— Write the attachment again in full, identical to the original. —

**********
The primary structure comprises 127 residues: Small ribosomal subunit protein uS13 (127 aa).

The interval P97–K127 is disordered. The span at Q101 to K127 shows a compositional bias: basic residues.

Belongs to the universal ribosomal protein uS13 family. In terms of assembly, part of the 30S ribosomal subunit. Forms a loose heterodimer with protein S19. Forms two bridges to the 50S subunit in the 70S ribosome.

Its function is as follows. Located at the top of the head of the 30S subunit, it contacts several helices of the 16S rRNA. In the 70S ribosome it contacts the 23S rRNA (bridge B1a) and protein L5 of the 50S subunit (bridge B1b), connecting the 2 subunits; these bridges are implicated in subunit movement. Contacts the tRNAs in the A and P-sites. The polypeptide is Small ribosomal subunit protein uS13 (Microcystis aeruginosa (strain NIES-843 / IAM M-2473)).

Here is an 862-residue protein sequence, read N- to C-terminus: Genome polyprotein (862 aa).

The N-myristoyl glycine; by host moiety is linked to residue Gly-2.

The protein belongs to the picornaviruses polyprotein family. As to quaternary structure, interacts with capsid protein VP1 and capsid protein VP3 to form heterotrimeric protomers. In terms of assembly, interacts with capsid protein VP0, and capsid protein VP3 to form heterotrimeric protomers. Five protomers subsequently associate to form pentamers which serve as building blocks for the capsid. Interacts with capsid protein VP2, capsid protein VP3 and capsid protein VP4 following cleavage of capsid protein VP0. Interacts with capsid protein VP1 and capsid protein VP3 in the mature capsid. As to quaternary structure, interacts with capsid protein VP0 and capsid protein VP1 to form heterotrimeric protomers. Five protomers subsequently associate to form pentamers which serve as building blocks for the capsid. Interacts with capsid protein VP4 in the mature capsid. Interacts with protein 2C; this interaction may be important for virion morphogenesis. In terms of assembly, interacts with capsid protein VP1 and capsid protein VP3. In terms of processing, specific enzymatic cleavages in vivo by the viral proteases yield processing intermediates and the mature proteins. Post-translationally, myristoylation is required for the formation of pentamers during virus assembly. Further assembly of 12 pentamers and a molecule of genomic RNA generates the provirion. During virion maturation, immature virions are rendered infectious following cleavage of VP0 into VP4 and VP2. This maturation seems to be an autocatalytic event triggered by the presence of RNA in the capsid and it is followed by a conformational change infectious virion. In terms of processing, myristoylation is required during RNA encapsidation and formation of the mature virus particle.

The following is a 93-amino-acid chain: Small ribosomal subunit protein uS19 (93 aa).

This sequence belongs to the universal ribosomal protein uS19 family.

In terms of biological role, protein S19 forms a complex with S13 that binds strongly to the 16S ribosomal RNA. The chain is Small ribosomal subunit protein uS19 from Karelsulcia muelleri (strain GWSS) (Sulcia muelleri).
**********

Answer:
The primary structure comprises 127 residues: Small ribosomal subunit protein uS13 (127 aa).

The interval P97–K127 is disordered. The span at Q101 to K127 shows a compositional bias: basic residues.

Belongs to the universal ribosomal protein uS13 family. In terms of assembly, part of the 30S ribosomal subunit. Forms a loose heterodimer with protein S19. Forms two bridges to the 50S subunit in the 70S ribosome.

Its function is as follows. Located at the top of the head of the 30S subunit, it contacts several helices of the 16S rRNA. In the 70S ribosome it contacts the 23S rRNA (bridge B1a) and protein L5 of the 50S subunit (bridge B1b), connecting the 2 subunits; these bridges are implicated in subunit movement. Contacts the tRNAs in the A and P-sites. The polypeptide is Small ribosomal subunit protein uS13 (Microcystis aeruginosa (strain NIES-843 / IAM M-2473)).

Here is an 862-residue protein sequence, read N- to C-terminus: Genome polyprotein (862 aa).

The N-myristoyl glycine; by host moiety is linked to residue Gly-2.

The protein belongs to the picornaviruses polyprotein family. As to quaternary structure, interacts with capsid protein VP1 and capsid protein VP3 to form heterotrimeric protomers. In terms of assembly, interacts with capsid protein VP0, and capsid protein VP3 to form heterotrimeric protomers. Five protomers subsequently associate to form pentamers which serve as building blocks for the capsid. Interacts with capsid protein VP2, capsid protein VP3 and capsid protein VP4 following cleavage of capsid protein VP0. Interacts with capsid protein VP1 and capsid protein VP3 in the mature capsid. As to quaternary structure, interacts with capsid protein VP0 and capsid protein VP1 to form heterotrimeric protomers. Five protomers subsequently associate to form pentamers which serve as building blocks for the capsid. Interacts with capsid protein VP4 in the mature capsid. Interacts with protein 2C; this interaction may be important for virion morphogenesis. In terms of assembly, interacts with capsid protein VP1 and capsid protein VP3. In terms of processing, specific enzymatic cleavages in vivo by the viral proteases yield processing intermediates and the mature proteins. Post-translationally, myristoylation is required for the formation of pentamers during virus assembly. Further assembly of 12 pentamers and a molecule of genomic RNA generates the provirion. During virion maturation, immature virions are rendered infectious following cleavage of VP0 into VP4 and VP2. This maturation seems to be an autocatalytic event triggered by the presence of RNA in the capsid and it is followed by a conformational change infectious virion. In terms of processing, myristoylation is required during RNA encapsidation and formation of the mature virus particle.

The following is a 93-amino-acid chain: Small ribosomal subunit protein uS19 (93 aa).

This sequence belongs to the universal ribosomal protein uS19 family.

In terms of biological role, protein S19 forms a complex with S13 that binds strongly to the 16S ribosomal RNA. The chain is Small ribosomal subunit protein uS19 from Karelsulcia muelleri (strain GWSS) (Sulcia muelleri).